All this Super Congress, deficit reduction talk obscures the simple fact that Social Security does not contribute to the deficit.
Did I mention, Social Security does not contribute to the deficit? Well it is true, Social Security does not contribute to the deficit.
I will repeat: Social Security does not contribute to the deficit.
Below the fold, some other interesting things about Social Security
First, Social Security is wildly popular. Even with Republicans.
Second, Social Security saves lives.
Third, in case I forgot to mention,
SOCIAL SECURITY DOES NOT CONTRIBUTE TO THE DEFICIT.
Lastly from Bruce Webb
Social Security has three sources of income And two main cost sectors.
Social Security income is comprised of payroll contributions (FICA), a credit for taxes on higher income beneficiaries' benefits, and interest on accumulated Trust Fund assets. Almost all of its cost is in benefits paid with Admin making up just under 1% of cost.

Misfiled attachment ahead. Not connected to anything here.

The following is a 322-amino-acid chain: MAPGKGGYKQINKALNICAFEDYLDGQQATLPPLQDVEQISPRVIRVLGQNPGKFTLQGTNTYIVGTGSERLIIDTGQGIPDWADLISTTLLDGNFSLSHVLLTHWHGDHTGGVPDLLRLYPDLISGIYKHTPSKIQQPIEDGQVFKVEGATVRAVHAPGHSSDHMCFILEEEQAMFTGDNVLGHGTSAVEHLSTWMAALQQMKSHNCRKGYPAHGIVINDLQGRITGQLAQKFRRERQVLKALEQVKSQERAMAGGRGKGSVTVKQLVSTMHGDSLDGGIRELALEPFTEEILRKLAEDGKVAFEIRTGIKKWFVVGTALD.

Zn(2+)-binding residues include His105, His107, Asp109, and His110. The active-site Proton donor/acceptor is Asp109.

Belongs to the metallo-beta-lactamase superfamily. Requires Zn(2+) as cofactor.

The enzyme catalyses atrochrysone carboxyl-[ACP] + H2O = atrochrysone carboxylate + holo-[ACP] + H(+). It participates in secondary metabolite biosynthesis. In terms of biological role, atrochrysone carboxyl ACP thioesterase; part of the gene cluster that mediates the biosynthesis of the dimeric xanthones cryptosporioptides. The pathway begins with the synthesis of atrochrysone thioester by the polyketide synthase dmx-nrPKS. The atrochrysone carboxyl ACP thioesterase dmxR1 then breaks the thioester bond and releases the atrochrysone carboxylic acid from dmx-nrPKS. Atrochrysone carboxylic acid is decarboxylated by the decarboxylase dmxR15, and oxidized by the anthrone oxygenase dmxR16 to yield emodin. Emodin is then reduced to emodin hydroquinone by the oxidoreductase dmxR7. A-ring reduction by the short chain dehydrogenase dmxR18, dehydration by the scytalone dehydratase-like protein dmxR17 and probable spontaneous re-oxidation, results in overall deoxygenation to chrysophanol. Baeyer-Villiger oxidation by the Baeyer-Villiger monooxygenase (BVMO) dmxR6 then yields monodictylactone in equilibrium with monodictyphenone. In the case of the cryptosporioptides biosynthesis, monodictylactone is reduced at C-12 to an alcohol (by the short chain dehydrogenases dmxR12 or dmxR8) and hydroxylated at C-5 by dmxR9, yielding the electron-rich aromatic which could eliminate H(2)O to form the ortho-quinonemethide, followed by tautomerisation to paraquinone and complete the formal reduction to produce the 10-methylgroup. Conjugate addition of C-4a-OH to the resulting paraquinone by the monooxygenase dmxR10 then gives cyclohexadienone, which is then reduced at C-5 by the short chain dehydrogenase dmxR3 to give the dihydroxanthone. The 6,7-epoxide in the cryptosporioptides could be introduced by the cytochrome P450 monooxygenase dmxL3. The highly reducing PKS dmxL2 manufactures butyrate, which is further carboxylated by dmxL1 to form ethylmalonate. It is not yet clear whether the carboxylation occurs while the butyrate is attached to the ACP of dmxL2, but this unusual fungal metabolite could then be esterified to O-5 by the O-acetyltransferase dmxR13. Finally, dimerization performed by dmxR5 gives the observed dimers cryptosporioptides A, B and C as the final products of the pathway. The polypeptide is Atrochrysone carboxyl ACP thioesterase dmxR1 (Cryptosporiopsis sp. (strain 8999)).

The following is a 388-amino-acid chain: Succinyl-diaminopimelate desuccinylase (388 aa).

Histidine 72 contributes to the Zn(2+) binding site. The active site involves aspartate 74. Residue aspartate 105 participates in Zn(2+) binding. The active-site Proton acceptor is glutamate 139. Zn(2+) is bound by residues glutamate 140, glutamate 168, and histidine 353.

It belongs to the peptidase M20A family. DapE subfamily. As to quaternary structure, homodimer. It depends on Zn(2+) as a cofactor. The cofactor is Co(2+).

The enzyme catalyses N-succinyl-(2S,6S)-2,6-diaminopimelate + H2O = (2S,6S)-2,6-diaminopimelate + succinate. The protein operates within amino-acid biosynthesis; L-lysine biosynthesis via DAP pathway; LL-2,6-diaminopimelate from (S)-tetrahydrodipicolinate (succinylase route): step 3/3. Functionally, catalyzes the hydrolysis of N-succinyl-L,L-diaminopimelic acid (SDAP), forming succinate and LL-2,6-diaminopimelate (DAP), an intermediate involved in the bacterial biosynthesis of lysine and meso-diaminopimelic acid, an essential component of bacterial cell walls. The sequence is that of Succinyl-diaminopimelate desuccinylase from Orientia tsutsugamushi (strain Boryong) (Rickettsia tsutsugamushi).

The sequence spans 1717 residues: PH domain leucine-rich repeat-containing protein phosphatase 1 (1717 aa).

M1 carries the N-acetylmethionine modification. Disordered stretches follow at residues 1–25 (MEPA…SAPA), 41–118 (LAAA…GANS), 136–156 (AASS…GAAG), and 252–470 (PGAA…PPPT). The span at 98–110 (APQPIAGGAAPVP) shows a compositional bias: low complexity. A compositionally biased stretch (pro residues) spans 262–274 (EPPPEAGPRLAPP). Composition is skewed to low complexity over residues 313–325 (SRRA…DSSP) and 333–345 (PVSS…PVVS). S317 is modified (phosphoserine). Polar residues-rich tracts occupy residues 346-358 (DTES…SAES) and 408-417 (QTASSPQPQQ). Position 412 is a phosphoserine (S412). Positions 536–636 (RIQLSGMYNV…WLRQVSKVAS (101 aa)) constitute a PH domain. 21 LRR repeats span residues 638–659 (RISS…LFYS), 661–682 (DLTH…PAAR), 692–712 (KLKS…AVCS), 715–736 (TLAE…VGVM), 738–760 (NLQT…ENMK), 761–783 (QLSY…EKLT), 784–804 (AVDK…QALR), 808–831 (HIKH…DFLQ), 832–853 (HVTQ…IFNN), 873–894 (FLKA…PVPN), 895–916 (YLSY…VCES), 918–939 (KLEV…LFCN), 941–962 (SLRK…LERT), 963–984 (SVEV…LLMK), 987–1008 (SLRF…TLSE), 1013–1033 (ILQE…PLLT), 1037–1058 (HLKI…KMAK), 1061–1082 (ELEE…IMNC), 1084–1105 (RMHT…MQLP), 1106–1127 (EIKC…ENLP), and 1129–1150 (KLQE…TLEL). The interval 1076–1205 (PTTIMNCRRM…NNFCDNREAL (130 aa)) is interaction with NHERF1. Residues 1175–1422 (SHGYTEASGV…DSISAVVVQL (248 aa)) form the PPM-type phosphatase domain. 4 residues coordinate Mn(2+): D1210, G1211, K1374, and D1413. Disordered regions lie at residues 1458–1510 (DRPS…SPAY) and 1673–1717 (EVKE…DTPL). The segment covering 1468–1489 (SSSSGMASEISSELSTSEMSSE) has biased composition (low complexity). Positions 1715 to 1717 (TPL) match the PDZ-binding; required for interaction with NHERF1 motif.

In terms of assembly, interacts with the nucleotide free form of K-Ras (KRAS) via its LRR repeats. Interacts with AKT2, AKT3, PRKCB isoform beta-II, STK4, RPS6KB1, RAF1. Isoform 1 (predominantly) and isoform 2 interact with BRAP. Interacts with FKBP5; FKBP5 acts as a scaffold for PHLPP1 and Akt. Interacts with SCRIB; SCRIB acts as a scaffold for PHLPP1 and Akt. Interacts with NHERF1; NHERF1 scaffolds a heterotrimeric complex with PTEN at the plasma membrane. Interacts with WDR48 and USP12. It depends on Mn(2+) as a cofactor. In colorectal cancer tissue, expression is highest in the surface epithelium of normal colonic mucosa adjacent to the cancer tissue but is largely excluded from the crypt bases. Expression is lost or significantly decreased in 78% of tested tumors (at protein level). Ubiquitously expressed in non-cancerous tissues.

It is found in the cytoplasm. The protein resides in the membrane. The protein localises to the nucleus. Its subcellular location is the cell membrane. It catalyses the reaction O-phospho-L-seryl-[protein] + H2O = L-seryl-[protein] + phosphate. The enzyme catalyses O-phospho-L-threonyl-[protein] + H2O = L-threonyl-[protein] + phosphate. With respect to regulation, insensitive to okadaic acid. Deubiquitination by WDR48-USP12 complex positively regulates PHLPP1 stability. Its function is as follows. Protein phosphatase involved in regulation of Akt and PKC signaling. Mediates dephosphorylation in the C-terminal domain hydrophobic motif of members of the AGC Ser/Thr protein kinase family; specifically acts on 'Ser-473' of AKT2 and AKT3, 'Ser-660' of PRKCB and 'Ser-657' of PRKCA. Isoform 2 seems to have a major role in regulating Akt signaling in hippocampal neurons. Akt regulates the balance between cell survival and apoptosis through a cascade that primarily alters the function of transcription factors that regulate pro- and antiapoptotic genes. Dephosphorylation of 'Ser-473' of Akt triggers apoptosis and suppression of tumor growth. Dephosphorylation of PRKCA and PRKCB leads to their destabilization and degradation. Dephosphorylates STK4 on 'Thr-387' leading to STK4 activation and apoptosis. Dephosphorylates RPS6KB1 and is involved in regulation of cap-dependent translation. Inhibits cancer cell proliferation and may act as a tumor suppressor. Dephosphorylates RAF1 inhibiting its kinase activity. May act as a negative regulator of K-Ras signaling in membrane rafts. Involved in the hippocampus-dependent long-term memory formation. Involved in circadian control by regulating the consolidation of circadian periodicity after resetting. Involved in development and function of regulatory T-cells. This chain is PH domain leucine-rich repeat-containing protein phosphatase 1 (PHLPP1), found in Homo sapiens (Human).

Under current rules Social Security is officially "off budget" even as OMB and CBO report a combined number that the MSM refers to as THE budget deficit or surplus.
For this calculation the budgeteers take ALL Social Security cost and subtract it from ALL income to generate the "off budget" surplus number which is then combined with the "on budget" (basically everything else) deficit to get the top line number used by the media.
By this measure Social Security ran and is running surpluses and will continue to for at least a dozen years. And as a result Trust Fund balances will continue to increase. On the other hand some $120 billion of that annual income is represented by interest, a portion of which started being taken in cash in 2010. Not all by a long shot, Social Security is still racking up surpluses. On the other hand income excluding interest, something which CBO confusingly calls 'primary surplus/deficit', fell some $46 billion behind cost.
Which launched a battle of words. But if you look up 'deficit' as defined by OMB Social Security is not only not contributing to it but running a $60 billion plus surplus score.
And yes it is confusing as hell, I have been working this for 14 years now and still learning stuff each year.
That just about says it all.
So remember, when talk of deficit reduction comes up, never forget to drive home the point.